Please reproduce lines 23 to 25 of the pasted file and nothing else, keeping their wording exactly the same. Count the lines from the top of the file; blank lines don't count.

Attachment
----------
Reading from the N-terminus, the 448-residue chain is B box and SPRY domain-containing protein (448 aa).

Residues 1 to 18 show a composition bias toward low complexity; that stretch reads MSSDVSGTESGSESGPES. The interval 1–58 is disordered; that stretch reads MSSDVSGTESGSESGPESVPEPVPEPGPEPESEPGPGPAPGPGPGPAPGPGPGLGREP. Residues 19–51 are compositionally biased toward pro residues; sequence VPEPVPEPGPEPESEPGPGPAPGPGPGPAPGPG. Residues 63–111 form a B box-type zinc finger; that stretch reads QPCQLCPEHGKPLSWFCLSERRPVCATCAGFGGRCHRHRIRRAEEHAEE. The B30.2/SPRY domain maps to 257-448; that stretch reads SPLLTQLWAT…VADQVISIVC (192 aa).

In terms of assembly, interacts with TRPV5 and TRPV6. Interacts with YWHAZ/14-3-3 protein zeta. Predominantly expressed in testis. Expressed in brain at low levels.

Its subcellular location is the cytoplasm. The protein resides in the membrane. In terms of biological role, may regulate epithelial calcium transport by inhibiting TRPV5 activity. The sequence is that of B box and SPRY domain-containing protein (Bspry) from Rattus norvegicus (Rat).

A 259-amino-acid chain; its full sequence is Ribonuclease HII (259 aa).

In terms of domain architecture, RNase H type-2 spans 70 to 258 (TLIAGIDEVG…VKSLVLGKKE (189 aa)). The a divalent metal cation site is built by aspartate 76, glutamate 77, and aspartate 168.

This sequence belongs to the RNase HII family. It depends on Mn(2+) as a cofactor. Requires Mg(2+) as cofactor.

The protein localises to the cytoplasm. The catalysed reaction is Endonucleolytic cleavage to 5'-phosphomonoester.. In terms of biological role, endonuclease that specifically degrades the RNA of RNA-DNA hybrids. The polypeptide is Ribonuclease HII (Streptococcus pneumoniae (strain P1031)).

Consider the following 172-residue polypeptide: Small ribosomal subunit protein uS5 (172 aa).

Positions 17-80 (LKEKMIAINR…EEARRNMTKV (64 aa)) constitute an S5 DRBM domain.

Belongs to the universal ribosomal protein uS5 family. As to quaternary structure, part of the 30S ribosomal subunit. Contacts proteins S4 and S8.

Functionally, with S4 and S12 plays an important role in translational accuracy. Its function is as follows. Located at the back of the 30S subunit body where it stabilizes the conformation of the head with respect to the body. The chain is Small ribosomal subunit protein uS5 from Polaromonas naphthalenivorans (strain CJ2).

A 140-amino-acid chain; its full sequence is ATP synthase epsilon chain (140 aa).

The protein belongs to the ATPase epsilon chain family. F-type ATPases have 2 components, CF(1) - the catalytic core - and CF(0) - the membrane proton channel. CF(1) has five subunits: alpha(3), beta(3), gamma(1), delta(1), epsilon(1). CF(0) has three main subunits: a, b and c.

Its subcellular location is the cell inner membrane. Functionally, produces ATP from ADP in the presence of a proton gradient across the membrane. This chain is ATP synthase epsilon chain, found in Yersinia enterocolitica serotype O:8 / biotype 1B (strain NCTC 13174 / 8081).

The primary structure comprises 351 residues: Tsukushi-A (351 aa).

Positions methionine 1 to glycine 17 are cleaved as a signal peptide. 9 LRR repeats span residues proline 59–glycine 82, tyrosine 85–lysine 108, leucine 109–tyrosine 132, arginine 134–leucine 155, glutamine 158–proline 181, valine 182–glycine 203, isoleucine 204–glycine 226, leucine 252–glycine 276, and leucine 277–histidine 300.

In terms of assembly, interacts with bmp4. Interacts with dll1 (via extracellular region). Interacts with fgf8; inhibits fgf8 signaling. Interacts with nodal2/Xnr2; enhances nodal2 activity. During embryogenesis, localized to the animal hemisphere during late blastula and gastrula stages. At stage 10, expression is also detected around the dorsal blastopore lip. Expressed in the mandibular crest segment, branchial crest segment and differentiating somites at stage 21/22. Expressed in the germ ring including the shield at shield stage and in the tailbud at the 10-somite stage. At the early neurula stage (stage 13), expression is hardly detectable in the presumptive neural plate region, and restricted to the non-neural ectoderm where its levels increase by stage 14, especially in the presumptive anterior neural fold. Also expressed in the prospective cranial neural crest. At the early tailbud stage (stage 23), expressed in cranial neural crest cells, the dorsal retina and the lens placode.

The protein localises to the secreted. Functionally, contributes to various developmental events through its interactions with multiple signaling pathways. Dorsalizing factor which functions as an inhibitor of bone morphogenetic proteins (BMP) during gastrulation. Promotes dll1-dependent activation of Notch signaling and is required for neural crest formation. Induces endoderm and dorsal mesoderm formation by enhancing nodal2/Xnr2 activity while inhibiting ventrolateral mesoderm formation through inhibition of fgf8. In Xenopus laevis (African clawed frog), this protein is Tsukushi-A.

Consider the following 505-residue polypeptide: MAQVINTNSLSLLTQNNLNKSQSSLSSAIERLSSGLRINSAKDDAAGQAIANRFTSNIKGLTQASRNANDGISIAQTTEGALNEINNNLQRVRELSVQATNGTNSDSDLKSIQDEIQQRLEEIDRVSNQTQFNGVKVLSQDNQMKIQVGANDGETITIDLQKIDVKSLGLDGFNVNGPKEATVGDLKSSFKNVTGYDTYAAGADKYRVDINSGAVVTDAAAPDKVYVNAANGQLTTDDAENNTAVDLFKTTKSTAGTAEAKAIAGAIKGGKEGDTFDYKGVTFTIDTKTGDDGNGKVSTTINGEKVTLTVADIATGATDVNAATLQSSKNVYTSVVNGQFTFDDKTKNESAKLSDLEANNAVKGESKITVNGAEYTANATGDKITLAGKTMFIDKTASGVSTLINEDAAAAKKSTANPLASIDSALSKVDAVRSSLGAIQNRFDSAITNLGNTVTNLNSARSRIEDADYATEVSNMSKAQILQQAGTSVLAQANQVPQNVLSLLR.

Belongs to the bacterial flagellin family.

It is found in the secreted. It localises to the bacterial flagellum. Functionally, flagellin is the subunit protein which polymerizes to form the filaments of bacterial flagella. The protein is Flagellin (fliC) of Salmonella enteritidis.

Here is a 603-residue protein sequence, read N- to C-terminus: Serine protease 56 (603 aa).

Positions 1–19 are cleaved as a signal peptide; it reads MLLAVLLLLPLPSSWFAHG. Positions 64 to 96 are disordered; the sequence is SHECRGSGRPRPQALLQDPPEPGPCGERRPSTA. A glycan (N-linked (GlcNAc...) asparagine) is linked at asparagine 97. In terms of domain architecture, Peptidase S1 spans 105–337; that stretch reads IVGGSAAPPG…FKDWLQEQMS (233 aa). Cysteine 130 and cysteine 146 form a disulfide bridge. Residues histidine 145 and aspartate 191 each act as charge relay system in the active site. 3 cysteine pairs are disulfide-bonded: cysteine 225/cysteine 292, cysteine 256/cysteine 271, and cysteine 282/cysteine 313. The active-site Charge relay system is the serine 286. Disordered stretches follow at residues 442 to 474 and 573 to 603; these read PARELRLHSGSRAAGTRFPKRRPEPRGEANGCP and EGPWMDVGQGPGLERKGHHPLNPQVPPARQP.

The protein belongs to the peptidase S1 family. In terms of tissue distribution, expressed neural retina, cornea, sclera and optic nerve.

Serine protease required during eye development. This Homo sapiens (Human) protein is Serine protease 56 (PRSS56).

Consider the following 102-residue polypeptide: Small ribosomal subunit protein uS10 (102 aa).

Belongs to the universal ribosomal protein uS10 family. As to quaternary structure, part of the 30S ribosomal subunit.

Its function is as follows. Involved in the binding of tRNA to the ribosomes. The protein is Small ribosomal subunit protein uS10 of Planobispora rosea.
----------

Here is a 603-residue protein sequence, read N- to C-terminus: Serine protease 56 (603 aa).

Positions 1–19 are cleaved as a signal peptide; it reads MLLAVLLLLPLPSSWFAHG. Positions 64 to 96 are disordered; the sequence is SHECRGSGRPRPQALLQDPPEPGPCGERRPSTA. A glycan (N-linked (GlcNAc...) asparagine) is linked at asparagine 97. In terms of domain architecture, Peptidase S1 spans 105–337; that stretch reads IVGGSAAPPG…FKDWLQEQMS (233 aa). Cysteine 130 and cysteine 146 form a disulfide bridge. Residues histidine 145 and aspartate 191 each act as charge relay system in the active site. 3 cysteine pairs are disulfide-bonded: cysteine 225/cysteine 292, cysteine 256/cysteine 271, and cysteine 282/cysteine 313. The active-site Charge relay system is the serine 286. Disordered stretches follow at residues 442 to 474 and 573 to 603; these read PARELRLHSGSRAAGTRFPKRRPEPRGEANGCP and EGPWMDVGQGPGLERKGHHPLNPQVPPARQP.

The protein belongs to the peptidase S1 family. In terms of tissue distribution, expressed neural retina, cornea, sclera and optic nerve.